• We flip a coin 400 times. Are the flips consistent with the coin being fair?
• Did the jury panel in the Swain case look like a random sample from the eligible population?
• Are the midterm scores for the 11am section a random sample from the class's scores?

### Looking forward¶

Consider the following form of question:

I have two samples, but no information about any population distributions. Do these samples look like they were drawn from the same population?

We can't use hypothesis testing to answer such questions yet, because all of our hypothesis tests have relied on knowing the population distribution. But what if you don't know the population distribution?

• Are the distributions of weight for babies 👶 born to smoking mothers vs. non-smoking mothers different?
• Are the distributions of pressure drops for footballs 🏈 from two different teams different?

These questions are answered through A/B testing. Permutation testing is one type of A/B testing.

### 2008 Obama Campaign¶ • In 2008, the Obama campaign tested several different versions of a pop-up box on their website. Each visitor to the site would view a random version of the site, with different buttons and images.
• For each version, they recorded the number of people who signed up to be a donor.

### Button choices¶

• Here are the four different buttons they used. • Which one do you think would lead to the most signups?

### The winner¶ It is estimated that this combination of image and button brought in an additional 60 million dollars in donations versus the original version of the site.

## Example: Smoking and birth weight 👶¶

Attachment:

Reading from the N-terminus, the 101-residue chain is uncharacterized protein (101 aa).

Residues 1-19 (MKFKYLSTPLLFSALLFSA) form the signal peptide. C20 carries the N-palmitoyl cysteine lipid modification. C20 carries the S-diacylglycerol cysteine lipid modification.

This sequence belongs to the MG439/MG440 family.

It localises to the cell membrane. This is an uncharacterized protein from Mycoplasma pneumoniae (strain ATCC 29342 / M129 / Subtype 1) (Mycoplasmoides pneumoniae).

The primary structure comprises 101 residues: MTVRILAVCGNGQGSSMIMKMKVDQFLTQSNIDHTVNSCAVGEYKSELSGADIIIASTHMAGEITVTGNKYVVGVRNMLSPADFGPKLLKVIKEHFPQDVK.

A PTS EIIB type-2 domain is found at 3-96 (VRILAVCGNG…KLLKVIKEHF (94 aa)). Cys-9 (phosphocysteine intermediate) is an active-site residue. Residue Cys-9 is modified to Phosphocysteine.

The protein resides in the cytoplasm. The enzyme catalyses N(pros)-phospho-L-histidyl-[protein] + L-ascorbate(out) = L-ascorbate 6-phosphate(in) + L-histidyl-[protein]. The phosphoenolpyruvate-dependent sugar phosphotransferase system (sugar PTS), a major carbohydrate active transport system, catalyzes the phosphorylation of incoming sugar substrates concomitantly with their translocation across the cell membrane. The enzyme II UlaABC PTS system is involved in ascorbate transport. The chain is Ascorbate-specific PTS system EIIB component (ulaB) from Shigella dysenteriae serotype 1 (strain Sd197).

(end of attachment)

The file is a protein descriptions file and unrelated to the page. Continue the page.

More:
### Smoking and birth weight¶

• Question: Is there a significant difference in the weights of babies born to mothers who smoked vs. babies born to mothers who didn't smoke?
• To approach this question, we'll look at data from a research study.
• Each row corresponds to a baby.
• There are two groups of babies: those whose mothers smoked ("smokers' babies"), and those whose mothers didn't smoke ("non-smokers' babies").

Note: The 'Birth Weight' column is measured in ounces; 100 ounces = 6.25 pounds.

### Visualizing the distribution of each group¶

What do you notice? 👀

### The question¶

• It appears that, in our sample, smokers' babies typically have lower birth weights than non-smokers' babies.
• Does the difference we see reflect a real difference in the population?
• Or is this pattern just due to random chance?
• Let's run a hypothesis test!

### Setting up a hypothesis test¶

• Null Hypothesis: In the population, birth weights of smokers' babies and non-smokers' babies have the same distribution, and the observed differences in our samples are due to random chance.
• Alternative Hypothesis: In the population, smokers' babies have lower birth weights than non-smokers' babies, on average. The observed differences in our samples cannot be explained by random chance alone.
• Now that we have our hypotheses, we need to devise a test statistic that we can simulate under the null hypothesis.

### Discussion Question¶

We recently introduced the total variation distance (TVD) as a test statistic. Why can't we use the TVD as our test statistic in this hypothesis test?